'Throwdowns dumb down preparation' - Crowe
Ahead of their tour to the West Indies, New Zealand are on the lookout for a batting coach. Martin Crowe, speaking the New Zealand Herald, says that the new coach should look to take batsmen out of their comfort zones and simulate match situations at the nets, moving the emphasis of coaching away from 'hitting the ball' and towards footwork and 'moving into line'.
The difficulty comes when players are spread around the world playing all forms. It's vital Mike Hesson and the temporary batting coach quickly set up simulated practice in the West Indies that doesn't dumb down to easy hitting.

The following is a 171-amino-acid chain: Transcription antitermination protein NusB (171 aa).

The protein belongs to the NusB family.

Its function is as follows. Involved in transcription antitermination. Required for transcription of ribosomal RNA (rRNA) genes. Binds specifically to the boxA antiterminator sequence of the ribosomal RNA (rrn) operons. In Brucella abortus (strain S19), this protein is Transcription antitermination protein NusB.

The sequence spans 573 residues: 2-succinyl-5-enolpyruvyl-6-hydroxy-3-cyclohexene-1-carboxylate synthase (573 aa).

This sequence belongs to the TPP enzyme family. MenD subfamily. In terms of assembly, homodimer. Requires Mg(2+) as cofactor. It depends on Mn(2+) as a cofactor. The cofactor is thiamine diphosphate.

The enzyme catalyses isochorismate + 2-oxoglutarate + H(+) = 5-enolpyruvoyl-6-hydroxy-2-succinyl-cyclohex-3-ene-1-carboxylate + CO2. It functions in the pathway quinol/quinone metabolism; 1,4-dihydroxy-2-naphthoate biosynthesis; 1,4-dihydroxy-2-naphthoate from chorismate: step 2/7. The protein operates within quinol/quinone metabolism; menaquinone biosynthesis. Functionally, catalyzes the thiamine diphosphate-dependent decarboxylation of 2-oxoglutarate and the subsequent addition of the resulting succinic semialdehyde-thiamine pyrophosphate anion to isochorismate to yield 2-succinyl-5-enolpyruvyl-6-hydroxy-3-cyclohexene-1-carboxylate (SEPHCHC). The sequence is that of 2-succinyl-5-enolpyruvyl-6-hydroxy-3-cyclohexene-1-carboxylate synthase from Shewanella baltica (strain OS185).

An example was countering the bounce in the West Indies [in 1985]. We simulated practice so the ball was bouncing around our shoulders, throat and chest to a point where we got hurt at times. Likewise if you're going to India, find a pitch which turns square, or in England, practise with movement off the pitch and in the air. That's what a batting coach's job is: help players rise to the challenge before the game.
Throwdowns are fine to warm-up for five minutes but while middling full tosses and half volleys might make batsmen feel in form, they dumb down the preparation for taking on the world's best bowlers.